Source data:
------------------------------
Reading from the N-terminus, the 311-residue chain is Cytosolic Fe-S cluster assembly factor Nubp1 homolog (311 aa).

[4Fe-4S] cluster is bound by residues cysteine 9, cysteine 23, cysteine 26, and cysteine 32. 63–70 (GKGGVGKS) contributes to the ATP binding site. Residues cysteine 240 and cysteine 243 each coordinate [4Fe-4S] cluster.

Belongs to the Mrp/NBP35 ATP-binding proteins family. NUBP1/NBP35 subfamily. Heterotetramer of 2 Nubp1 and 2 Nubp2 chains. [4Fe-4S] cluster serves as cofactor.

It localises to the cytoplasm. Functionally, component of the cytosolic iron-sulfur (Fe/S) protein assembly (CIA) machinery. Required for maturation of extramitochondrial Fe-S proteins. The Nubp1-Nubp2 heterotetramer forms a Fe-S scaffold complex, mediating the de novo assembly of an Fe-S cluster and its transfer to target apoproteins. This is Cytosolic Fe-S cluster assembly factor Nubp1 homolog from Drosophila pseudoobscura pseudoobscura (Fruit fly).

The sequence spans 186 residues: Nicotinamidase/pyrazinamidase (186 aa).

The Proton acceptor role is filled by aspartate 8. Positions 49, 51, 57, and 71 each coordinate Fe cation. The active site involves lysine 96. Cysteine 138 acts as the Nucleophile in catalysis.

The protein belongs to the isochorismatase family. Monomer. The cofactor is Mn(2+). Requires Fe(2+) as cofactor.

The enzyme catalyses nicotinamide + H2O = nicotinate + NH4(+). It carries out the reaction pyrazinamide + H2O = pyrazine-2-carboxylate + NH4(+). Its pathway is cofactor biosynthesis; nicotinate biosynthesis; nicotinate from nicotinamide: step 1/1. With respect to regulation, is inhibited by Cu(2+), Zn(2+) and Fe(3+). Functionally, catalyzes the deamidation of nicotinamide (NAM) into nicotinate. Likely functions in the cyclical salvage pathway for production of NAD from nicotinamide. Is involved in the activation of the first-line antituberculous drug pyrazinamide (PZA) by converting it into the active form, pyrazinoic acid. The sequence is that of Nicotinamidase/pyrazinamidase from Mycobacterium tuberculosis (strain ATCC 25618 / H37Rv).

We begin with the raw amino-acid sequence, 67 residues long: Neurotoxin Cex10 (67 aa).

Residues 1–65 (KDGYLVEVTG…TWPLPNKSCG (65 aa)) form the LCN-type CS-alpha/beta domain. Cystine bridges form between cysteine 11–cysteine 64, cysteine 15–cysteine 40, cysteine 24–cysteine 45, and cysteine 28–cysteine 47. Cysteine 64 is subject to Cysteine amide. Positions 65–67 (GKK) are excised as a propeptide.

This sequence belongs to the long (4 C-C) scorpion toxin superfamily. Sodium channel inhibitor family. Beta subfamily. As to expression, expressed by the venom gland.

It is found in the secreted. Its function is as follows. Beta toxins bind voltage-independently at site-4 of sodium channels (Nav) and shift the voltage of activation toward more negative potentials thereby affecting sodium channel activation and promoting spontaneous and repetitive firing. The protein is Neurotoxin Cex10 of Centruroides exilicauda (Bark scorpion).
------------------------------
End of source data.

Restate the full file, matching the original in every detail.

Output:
Reading from the N-terminus, the 311-residue chain is Cytosolic Fe-S cluster assembly factor Nubp1 homolog (311 aa).

[4Fe-4S] cluster is bound by residues cysteine 9, cysteine 23, cysteine 26, and cysteine 32. 63–70 (GKGGVGKS) contributes to the ATP binding site. Residues cysteine 240 and cysteine 243 each coordinate [4Fe-4S] cluster.

Belongs to the Mrp/NBP35 ATP-binding proteins family. NUBP1/NBP35 subfamily. Heterotetramer of 2 Nubp1 and 2 Nubp2 chains. [4Fe-4S] cluster serves as cofactor.

It localises to the cytoplasm. Functionally, component of the cytosolic iron-sulfur (Fe/S) protein assembly (CIA) machinery. Required for maturation of extramitochondrial Fe-S proteins. The Nubp1-Nubp2 heterotetramer forms a Fe-S scaffold complex, mediating the de novo assembly of an Fe-S cluster and its transfer to target apoproteins. This is Cytosolic Fe-S cluster assembly factor Nubp1 homolog from Drosophila pseudoobscura pseudoobscura (Fruit fly).

The sequence spans 186 residues: Nicotinamidase/pyrazinamidase (186 aa).

The Proton acceptor role is filled by aspartate 8. Positions 49, 51, 57, and 71 each coordinate Fe cation. The active site involves lysine 96. Cysteine 138 acts as the Nucleophile in catalysis.

The protein belongs to the isochorismatase family. Monomer. The cofactor is Mn(2+). Requires Fe(2+) as cofactor.

The enzyme catalyses nicotinamide + H2O = nicotinate + NH4(+). It carries out the reaction pyrazinamide + H2O = pyrazine-2-carboxylate + NH4(+). Its pathway is cofactor biosynthesis; nicotinate biosynthesis; nicotinate from nicotinamide: step 1/1. With respect to regulation, is inhibited by Cu(2+), Zn(2+) and Fe(3+). Functionally, catalyzes the deamidation of nicotinamide (NAM) into nicotinate. Likely functions in the cyclical salvage pathway for production of NAD from nicotinamide. Is involved in the activation of the first-line antituberculous drug pyrazinamide (PZA) by converting it into the active form, pyrazinoic acid. The sequence is that of Nicotinamidase/pyrazinamidase from Mycobacterium tuberculosis (strain ATCC 25618 / H37Rv).

We begin with the raw amino-acid sequence, 67 residues long: Neurotoxin Cex10 (67 aa).

Residues 1–65 (KDGYLVEVTG…TWPLPNKSCG (65 aa)) form the LCN-type CS-alpha/beta domain. Cystine bridges form between cysteine 11–cysteine 64, cysteine 15–cysteine 40, cysteine 24–cysteine 45, and cysteine 28–cysteine 47. Cysteine 64 is subject to Cysteine amide. Positions 65–67 (GKK) are excised as a propeptide.

This sequence belongs to the long (4 C-C) scorpion toxin superfamily. Sodium channel inhibitor family. Beta subfamily. As to expression, expressed by the venom gland.

It is found in the secreted. Its function is as follows. Beta toxins bind voltage-independently at site-4 of sodium channels (Nav) and shift the voltage of activation toward more negative potentials thereby affecting sodium channel activation and promoting spontaneous and repetitive firing. The protein is Neurotoxin Cex10 of Centruroides exilicauda (Bark scorpion).